Welcome back to yet another review, and this time I’m actually doing a movie! We are going back to Spain in 2002 and talking about a masterpiece by the one and only Pedro Almodóvar who is not only my favorite Spanish director but he is one of my favorite directors in general.
During my Spanish self-studying back in the day, the best way I learned was through music (thanks, Juanes) and through movies, so I’ve seen Almodóvar’s Hable Con Ella several times in order to learn the pronunciation and just to expand my vocabulary, but that’s another talk. I want to write about this movie because, first of all, I think it’s slightly better than Todo Sobre Mi Madre (Everything About My Mom), and it’s a great story about selfish love.
Hable Con Ella is a story about two guys who are both in love with women in coma and they approach the situations very differently – one is Marco, a regular guy who visits his girlfriend – a famous bullfighter – at the hospital and pretty much minds his own business and works on his journalism. The other one is Benigno, the nurse at the hospital where the women are hospitalized and he is deeply in love with the woman he is taking care of. He is so in love with her that he treats her as if she was awake, talking to her, giving her massages, reading to her, doing her hair and makeup, etc. The two men become friends when Marco asks Benigno for advice and Benigno tells him to talk to his girlfriend and hope for a miracle.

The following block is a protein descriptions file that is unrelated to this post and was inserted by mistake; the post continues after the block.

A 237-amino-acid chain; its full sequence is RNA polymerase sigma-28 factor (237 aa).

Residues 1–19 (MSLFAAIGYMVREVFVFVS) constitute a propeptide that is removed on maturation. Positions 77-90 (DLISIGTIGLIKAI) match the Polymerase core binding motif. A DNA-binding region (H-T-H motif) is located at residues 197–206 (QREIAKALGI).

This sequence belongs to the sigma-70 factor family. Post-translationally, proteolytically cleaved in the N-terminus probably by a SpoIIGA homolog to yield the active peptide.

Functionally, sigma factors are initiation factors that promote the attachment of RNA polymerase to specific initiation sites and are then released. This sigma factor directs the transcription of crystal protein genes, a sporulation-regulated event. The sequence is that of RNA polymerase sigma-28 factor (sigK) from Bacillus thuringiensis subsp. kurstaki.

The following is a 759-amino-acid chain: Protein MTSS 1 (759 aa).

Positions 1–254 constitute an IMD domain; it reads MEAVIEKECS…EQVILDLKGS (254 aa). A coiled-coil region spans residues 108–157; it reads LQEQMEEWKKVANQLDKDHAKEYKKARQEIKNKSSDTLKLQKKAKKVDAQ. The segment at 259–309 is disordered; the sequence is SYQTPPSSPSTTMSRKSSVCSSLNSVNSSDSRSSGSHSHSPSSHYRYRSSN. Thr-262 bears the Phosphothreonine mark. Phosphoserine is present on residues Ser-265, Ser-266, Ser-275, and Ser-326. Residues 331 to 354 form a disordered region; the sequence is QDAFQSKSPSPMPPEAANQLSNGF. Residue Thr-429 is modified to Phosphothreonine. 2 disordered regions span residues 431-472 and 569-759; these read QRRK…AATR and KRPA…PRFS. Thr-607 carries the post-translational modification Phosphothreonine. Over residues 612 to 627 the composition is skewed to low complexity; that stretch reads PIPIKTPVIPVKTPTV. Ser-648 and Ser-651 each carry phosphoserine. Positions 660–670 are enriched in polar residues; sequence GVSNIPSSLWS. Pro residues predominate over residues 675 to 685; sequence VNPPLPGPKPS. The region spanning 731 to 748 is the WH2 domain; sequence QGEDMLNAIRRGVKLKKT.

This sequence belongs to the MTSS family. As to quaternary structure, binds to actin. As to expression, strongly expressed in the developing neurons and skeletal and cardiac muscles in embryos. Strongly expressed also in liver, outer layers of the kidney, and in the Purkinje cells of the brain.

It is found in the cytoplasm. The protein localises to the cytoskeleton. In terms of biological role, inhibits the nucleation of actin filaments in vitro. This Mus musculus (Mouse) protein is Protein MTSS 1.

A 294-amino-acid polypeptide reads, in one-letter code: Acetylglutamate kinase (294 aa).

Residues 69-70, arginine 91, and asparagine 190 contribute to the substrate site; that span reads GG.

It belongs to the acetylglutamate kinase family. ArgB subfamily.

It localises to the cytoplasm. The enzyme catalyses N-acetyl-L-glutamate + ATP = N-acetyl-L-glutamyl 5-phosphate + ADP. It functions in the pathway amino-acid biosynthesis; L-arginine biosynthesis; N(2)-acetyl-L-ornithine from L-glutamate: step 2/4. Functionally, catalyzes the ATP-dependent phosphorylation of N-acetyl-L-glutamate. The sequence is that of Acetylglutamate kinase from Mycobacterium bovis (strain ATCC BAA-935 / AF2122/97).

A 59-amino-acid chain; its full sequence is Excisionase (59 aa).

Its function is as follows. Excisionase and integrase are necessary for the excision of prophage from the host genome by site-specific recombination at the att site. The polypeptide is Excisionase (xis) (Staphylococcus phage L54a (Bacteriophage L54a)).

I’m not going to tell you what happens afterwards because you should really watch it, as it is truly a masterpiece. I love the weirdness in Almodóvar’s pieces of art (this is art), and I love when movies tell taboo stories. Hable Con Ella is not only a love story about two men whose love interests are unable to communicate with them, but it is a heart-thrilling film full of humor, connections, friendship, emotions, and naiveness. It’s no secret that I love Spanish cinema, which, in my opinion, is one of the best, and Hable Con Ella is definitely my favorite Spanish movie for which Almodóvar definitely deserved his Oscar for best Director back in 2003. Go watch the movie and listen to a beautiful language!
I’ll give this movie 5 out of 5 clapperboards for deep characters, exciting storyline, emotions, and excellent directing.